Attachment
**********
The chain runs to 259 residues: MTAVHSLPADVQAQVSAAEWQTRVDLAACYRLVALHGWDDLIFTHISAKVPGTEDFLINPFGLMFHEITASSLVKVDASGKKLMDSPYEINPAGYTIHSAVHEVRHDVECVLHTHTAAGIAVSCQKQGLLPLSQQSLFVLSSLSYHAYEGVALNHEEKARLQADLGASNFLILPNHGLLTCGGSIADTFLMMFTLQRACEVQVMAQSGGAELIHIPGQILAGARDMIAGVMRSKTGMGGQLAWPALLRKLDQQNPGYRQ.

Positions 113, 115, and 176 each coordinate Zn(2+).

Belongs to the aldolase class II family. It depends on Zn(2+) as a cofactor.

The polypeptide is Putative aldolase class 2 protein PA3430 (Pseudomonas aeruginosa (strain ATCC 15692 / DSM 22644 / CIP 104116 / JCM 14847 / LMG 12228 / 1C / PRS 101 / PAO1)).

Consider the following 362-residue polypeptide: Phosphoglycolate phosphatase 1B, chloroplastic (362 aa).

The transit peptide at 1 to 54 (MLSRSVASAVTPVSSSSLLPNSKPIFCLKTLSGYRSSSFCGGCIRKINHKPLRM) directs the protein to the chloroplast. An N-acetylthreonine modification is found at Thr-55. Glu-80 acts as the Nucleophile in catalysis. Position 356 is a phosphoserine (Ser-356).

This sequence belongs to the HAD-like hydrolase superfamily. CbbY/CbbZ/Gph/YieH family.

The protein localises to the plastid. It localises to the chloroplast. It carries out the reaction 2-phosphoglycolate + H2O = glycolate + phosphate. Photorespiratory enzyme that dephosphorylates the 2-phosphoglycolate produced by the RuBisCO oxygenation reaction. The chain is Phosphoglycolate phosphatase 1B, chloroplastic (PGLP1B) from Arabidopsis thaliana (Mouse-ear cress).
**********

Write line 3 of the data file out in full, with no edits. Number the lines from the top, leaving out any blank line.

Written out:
Belongs to the aldolase class II family. It depends on Zn(2+) as a cofactor.